Confused about acne? Let us join the dots.
Alright, there’s no need to panic. Whether it’s a few lone ranger spots or a whole party of pimples, acne is pretty much bound to make an appearance at some point in everyone’s teenage years.
Rihanna? She’s had it. Miley Cyrus? Yup.
Chris Hemsworth? Uh-huh.
Liam Hemsworth? Him too.
Michelle Obama? Yep, acne.
While knowing that the rest of the world has, or at least had acne, might be slightly reassuring, we thought you might like some practical advice as well.
Why, skin, why?
Acne is a super common skin condition that affects almost all teenagers at some point or other. Generally, it causes spots, lumps and oily skin, but some people find that it also makes their skin hot or painful to touch.
Most people develop acne on their face, but a lot people might find that they notice acne on their chest or back. Keep calm, this is totally natural! Acne can be made up of blackheads, whiteheads, pimples, cysts or a lovely pick ‘n’ mix of all four.
This isn’t because you ate an entire bag of Buttons yesterday, or because you haven’t been washing your face enough or because you are a disgusting human. Spots are generally just your hormones saying ‘Hello!’
- Keep your face clean using a mild cleanser and lukewarm water before bed, so that your skin can breathe overnight.
- Try not to squeeze. We know. Just do your best.
- If you’re going to use skincare products, have a good idea to have a chat with a pharmacist for advice on the best product to use for your skin type.
- If your acne is severe or you notice that it’s sprouting on your chest and back, it might be a good idea to head to the GP.
Acne often comes on during puberty as your hormone levels change. If your parents had acne, it’s more likely that you will too.
BUT the good news is that for most people acne goes away towards the end of their teen years.
Why is this happening?
Those teeny tiny little holes in your skin (look closer… closer… there they are!) are your pores, and they contain glands that make an oil called sebum. Sebum is actually really useful – it’s the thing that lubricates your hair and skin and makes it healthy and shiny, like the beautiful land mermaid you are.
But during puberty your hormones (oestrogen and progesterone, we’re lookin’ at you) can confuse your glands and cause them to produce too much sebum, which can clog your pores. Which can lead to acne.
You’re not alone
Acne is super common among teenagers and young adults – about 80% of people aged 11-30 are affected by acne. EIGHTY. Sometimes, there really is safety in numbers.
That being said, the word ‘acne’ is a bit like the word ‘fine.’ In the same way ‘fine’ can mean, ‘I’m good,’ or ‘I’ve had the worst day of my life but don’t want to talk about it.’ ‘Acne’ can mean, ‘I have one or two spots and everything’s ok,’ or it could mean ‘my entire face appears to be made of pus.’
What can I do?
Annoyingly, the most common cure for acne is time (arggh). But don’t worry – there are plenty of things you can do to ease the symptoms.
Wash. Rinse. Repeat.
There are loads of different ways to cleanse your face. You can use wipes or balms or foams or face washes; but the most important thing is to find a product that works for you. You might want to look for products that contain salicylic acid, which is an anti-irritant that can reduce redness and work as an anti-inflammatory to calm breakouts, or over-the-counter products featuring benzoyl peroxide, which kills the bacteria on your skin (use sparingly and always follow instructions).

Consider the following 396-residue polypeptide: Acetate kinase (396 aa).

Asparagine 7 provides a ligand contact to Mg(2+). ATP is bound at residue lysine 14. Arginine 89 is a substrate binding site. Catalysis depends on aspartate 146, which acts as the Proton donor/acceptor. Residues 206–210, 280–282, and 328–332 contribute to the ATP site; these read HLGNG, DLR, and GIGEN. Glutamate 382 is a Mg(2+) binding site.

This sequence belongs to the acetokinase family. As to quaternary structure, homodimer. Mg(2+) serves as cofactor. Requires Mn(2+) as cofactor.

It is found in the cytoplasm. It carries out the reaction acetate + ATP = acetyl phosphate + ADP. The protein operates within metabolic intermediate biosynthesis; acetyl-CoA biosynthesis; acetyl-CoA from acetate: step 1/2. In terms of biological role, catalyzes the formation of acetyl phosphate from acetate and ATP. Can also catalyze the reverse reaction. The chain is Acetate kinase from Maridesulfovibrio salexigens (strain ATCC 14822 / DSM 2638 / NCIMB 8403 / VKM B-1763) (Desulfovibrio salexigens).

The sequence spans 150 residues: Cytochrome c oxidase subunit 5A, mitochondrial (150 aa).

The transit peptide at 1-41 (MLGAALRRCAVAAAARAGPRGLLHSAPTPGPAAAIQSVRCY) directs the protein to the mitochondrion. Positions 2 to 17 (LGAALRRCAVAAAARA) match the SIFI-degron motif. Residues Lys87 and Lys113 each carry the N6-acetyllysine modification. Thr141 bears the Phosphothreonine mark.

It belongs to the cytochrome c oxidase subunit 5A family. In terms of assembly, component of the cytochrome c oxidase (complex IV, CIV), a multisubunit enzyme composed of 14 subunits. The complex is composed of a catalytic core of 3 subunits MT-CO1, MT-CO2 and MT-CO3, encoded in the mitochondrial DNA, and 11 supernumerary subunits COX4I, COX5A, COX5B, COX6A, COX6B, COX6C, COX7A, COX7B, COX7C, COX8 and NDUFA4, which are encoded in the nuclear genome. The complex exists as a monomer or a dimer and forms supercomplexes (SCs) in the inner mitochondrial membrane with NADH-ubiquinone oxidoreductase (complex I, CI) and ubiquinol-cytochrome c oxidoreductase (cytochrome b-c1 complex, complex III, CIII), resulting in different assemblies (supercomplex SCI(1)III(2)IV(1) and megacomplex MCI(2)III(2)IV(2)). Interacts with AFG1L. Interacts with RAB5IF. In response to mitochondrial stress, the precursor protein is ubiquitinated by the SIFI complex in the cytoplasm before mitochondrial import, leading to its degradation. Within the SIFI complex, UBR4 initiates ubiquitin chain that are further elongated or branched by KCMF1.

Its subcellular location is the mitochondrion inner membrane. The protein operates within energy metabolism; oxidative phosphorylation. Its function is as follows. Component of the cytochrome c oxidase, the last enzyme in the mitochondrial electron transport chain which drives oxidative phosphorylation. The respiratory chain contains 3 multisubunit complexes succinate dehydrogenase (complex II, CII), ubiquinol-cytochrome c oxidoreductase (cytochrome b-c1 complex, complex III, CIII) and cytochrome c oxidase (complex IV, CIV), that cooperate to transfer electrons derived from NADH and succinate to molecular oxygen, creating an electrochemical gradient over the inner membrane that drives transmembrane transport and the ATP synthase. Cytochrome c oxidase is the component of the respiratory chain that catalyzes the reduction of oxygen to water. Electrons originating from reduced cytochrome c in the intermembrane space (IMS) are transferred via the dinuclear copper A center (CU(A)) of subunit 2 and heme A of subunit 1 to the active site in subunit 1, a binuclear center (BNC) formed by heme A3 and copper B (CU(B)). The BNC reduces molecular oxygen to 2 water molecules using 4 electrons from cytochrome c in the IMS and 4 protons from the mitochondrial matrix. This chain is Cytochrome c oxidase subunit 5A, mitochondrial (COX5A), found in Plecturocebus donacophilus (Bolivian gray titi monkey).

If you can, try and wash your face once or twice a day, but avoid doing it more often as frequent washing can irritate the skin and make symptoms worse. Fussy, we know.
It might help to avoid using a lot of make-up, as it can clog your pores even more. If that’s a deal breaker, have a look for ‘noncomedogenic’ or ‘nonacnegenic’ make-ups, as they can be a bit kinder to your skin. If you’re wearing make-up, it’s an even better idea to wash your face before bed so that your skin can breathe overnight.
Step away from the mirror! You’re not meant to squeeze spots because it can spread bacteria, make them worse and lead to scarring. But look, we know that’s easier said than done. If you’re one of those magical people that can ignore the temptation to squeeze that zit into oblivion, you are our hero. We salute you.
But if you do it, at least do it right – and that means clean fingers, be reeeally gentle and don’t go digging until it’s definitely, definitely ready. Here’s a handy guide.
Run like the wind.
We know we say it a lot, but exercise can help your skin look better. And while it might not always improve your acne situation, it can boost your mood and improve your self-esteem – which is far more important than your pores, really.
There are loads of lotions and potions available to help get acne under control. In order to avoid staring at an entire aisle of products in Boots, it’s probably have a good idea to have a chat with a pharmacist for advice on the best product to use for your skin type.
If your acne is severe, affecting your confidence or you notice that it’s also sprouting on your chest and back, it might be a good idea to head to your GP. They can prescribe you stronger treatments that can get your skin back in tip-top shape.
Acne is kinda an inevitable part of life. Like locking yourself out of your house. Or members of your favourite boyband eventually leaving to try and launch solo careers (ily Zayn).
But the good thing is, loads of people are fighting the same battle. Acne won’t trouble you forever. And spots or no spots, your skin does a pretty great job of keeping your organs in – let’s not forget that. So take off your paper bag and remember, beauty is way more than skin deep.
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